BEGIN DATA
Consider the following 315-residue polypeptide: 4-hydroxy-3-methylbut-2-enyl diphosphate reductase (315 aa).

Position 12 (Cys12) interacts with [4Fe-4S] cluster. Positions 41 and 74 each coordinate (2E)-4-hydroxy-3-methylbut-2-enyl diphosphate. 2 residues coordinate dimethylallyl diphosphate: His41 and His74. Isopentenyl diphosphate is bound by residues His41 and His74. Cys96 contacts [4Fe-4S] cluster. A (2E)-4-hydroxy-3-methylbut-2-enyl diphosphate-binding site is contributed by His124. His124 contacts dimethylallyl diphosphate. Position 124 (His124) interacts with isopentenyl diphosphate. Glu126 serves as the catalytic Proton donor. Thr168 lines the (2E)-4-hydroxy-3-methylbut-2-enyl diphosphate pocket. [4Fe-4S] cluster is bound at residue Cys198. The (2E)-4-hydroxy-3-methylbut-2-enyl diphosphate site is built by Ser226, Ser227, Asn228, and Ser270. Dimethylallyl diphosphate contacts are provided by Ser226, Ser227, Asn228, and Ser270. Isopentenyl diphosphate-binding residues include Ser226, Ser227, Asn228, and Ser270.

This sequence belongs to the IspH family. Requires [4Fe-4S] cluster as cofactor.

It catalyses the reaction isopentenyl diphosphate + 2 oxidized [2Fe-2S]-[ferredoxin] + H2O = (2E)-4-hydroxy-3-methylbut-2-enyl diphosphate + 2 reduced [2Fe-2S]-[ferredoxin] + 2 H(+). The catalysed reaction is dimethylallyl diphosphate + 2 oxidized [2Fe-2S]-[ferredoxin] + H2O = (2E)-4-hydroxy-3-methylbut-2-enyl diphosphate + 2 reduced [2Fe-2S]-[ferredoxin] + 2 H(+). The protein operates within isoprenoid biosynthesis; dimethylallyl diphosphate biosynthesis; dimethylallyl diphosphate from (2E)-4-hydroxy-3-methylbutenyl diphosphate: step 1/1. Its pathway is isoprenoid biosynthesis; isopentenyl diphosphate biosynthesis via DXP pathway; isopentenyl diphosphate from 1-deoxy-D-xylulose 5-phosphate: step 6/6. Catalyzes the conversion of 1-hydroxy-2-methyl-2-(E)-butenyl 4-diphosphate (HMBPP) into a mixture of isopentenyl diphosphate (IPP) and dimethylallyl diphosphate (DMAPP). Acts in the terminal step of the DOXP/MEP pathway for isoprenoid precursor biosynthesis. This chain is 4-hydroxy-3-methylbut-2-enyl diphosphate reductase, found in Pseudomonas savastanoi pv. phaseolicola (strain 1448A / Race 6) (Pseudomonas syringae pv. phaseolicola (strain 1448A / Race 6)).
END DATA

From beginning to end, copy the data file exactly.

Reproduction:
Consider the following 315-residue polypeptide: 4-hydroxy-3-methylbut-2-enyl diphosphate reductase (315 aa).

Position 12 (Cys12) interacts with [4Fe-4S] cluster. Positions 41 and 74 each coordinate (2E)-4-hydroxy-3-methylbut-2-enyl diphosphate. 2 residues coordinate dimethylallyl diphosphate: His41 and His74. Isopentenyl diphosphate is bound by residues His41 and His74. Cys96 contacts [4Fe-4S] cluster. A (2E)-4-hydroxy-3-methylbut-2-enyl diphosphate-binding site is contributed by His124. His124 contacts dimethylallyl diphosphate. Position 124 (His124) interacts with isopentenyl diphosphate. Glu126 serves as the catalytic Proton donor. Thr168 lines the (2E)-4-hydroxy-3-methylbut-2-enyl diphosphate pocket. [4Fe-4S] cluster is bound at residue Cys198. The (2E)-4-hydroxy-3-methylbut-2-enyl diphosphate site is built by Ser226, Ser227, Asn228, and Ser270. Dimethylallyl diphosphate contacts are provided by Ser226, Ser227, Asn228, and Ser270. Isopentenyl diphosphate-binding residues include Ser226, Ser227, Asn228, and Ser270.

This sequence belongs to the IspH family. Requires [4Fe-4S] cluster as cofactor.

It catalyses the reaction isopentenyl diphosphate + 2 oxidized [2Fe-2S]-[ferredoxin] + H2O = (2E)-4-hydroxy-3-methylbut-2-enyl diphosphate + 2 reduced [2Fe-2S]-[ferredoxin] + 2 H(+). The catalysed reaction is dimethylallyl diphosphate + 2 oxidized [2Fe-2S]-[ferredoxin] + H2O = (2E)-4-hydroxy-3-methylbut-2-enyl diphosphate + 2 reduced [2Fe-2S]-[ferredoxin] + 2 H(+). The protein operates within isoprenoid biosynthesis; dimethylallyl diphosphate biosynthesis; dimethylallyl diphosphate from (2E)-4-hydroxy-3-methylbutenyl diphosphate: step 1/1. Its pathway is isoprenoid biosynthesis; isopentenyl diphosphate biosynthesis via DXP pathway; isopentenyl diphosphate from 1-deoxy-D-xylulose 5-phosphate: step 6/6. Catalyzes the conversion of 1-hydroxy-2-methyl-2-(E)-butenyl 4-diphosphate (HMBPP) into a mixture of isopentenyl diphosphate (IPP) and dimethylallyl diphosphate (DMAPP). Acts in the terminal step of the DOXP/MEP pathway for isoprenoid precursor biosynthesis. This chain is 4-hydroxy-3-methylbut-2-enyl diphosphate reductase, found in Pseudomonas savastanoi pv. phaseolicola (strain 1448A / Race 6) (Pseudomonas syringae pv. phaseolicola (strain 1448A / Race 6)).